- Sequoia occupies 4,000 square feet of floor space and weighs 210 tons.
- Since the TOP500 list of world’s fastest supercomputers was first published in 1993, three LLNL machines have ranked No. 1: White, BlueGene/L, and Sequoia.
- We offer a full complement of HPC infrastructure from networking to archival storage.
Our hardware enables discovery-level science. The unique, world-class, balanced environment we’ve created at LLNL has helped usher in a new era of computing and will inspire the next level of technical innovation and scientific discovery.
Livermore Computing (LC) delivers multiple petaFLOP/s of compute power, massive shared parallel file systems, powerful data analysis platforms, and archival storage capable of storing hundreds of petabytes of data. We support a broad range of diverse and dynamic computing architectures—Blue Gene/Q; our Linux clusters, some of the largest on the planet (with Zin being the biggest at 980 teraFLOP/s); visualization, high-memory, and big data machines (such as Apache Hadoop servers); and homogeneous and heterogeneous core architectures. We continually explore new architectures and technologies.
Our advanced technology systems, such as Sequoia, are used to run large-scale multiphysics codes in a production environment. Our advanced architecture systems explore technologies at scale with the intent that matured technology can be used as a basis to design future production resources.
We also specialize in deploying commodity technology systems, such as the Tri-Lab Linux Capacity Clusters. These systems leverage industry advances and open-source software standards to build, field, and integrate Linux clusters of various sizes.
LLNL has deployed dozens of very large Linux clusters since 2001. These clusters have commodity nodes, provide a common programming model, and implement similar cluster architectures. Hardware components are carefully selected for performance, usability, manageability, and reliability, and are then integrated and supported using a strategy that evolved from practical experience.
We also deploy specialized vis clusters and archival storage, as well as support and contribute to the development of the open-source Lustre parallel file systems. Lustre is mounted across multiple compute clusters and delivers high-performance, global access to data.
For configuration details of the more than 20 production compute platforms supported by LC, see our systems summary. Descriptions of a few of our computers are included below.
Vulcan is one of the largest, most capable computational resources available in the U.S. for industrial collaborators. This prodigious unclassified supercomputer is shared by the M&IC and ASC programs, with 1.5 of its 5 petaFLOPS directly supporting NNSA’s mission to enhance U.S. economic competitiveness. Partners access Vulcan, whether for open, publishable science or business-sensitive and proprietary research, through the High Performance Computing Innovation Center.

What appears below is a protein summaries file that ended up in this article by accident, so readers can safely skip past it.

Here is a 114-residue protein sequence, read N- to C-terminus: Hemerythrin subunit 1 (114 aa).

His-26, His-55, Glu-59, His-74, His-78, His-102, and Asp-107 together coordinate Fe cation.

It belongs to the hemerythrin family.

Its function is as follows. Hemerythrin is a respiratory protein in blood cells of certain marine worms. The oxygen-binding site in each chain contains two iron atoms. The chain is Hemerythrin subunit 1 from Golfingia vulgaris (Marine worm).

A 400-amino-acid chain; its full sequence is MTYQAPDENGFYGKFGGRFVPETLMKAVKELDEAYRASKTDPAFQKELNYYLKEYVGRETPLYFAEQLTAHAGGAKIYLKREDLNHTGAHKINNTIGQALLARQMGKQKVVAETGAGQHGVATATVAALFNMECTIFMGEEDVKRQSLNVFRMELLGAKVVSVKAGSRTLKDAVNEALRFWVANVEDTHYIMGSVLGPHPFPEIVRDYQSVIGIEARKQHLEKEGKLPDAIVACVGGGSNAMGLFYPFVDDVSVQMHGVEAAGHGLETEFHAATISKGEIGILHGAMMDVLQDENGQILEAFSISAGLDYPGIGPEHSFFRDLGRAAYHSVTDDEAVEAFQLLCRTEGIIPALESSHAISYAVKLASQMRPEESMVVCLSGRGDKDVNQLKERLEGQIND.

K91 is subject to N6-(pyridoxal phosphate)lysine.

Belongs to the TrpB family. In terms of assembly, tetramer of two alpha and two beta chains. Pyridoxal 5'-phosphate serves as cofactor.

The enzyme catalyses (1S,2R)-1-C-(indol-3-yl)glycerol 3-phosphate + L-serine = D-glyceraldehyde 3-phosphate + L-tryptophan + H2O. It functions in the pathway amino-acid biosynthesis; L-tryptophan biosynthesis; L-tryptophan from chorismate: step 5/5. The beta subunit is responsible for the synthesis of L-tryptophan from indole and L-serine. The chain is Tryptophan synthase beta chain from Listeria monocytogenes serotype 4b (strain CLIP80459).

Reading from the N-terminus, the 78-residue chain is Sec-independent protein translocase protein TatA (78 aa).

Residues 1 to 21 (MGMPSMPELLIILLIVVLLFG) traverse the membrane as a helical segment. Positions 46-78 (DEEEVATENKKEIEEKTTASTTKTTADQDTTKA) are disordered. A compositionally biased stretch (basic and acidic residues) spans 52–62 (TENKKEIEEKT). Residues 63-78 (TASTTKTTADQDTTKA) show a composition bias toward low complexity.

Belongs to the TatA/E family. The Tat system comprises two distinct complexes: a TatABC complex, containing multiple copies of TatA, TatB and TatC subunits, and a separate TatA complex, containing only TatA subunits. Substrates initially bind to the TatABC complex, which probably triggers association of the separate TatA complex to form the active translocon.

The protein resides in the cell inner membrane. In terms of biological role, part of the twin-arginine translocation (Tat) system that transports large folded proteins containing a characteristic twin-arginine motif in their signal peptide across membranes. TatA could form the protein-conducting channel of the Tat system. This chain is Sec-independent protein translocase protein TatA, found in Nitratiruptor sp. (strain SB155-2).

HPCIC partners gain access to both a percentage of Vulcan for a period of time and to the entire associated infrastructure available in the world-class LC HPC environment, including subject-matter experts, network access, file systems, archive storage, and help-line support.
In addition to supporting HPCIC efforts, Vulcan is used for NNSA research programs, academic alliances, and LLNL institutional science and technology efforts.
The 24-rack IBM Blue Gene/Q system is based on the POWER architecture. Vulcan was part of the contract that brought Sequoia to Livermore.
Ranked among the world’s most powerful supercomputers, Sequoia supports two missions: quantify the uncertainties in numerical simulations of nuclear weapons performance and perform the advanced weapons science calculations needed to develop the accurate physics-based models for weapons codes. Sequoia is primarily water-cooled and significantly more energy efficient than comparable systems, which is essential to control operating costs.
Sequoia has prevailed at No. 1 on the Graph500 list since November 2012, indicating that it is still the world’s most efficient at processing extremely vast (petabyte and exabyte-size) data sets. The Graph500 benchmark measures how quickly a system can search through a large data set—an important indicator of a system’s usefulness as computer scientists increasingly use supercomputers to analyze massive data-intensive workloads in addition to executing traditional modeling and simulation tasks. Sequoia traversed 15,363 billion edges per second.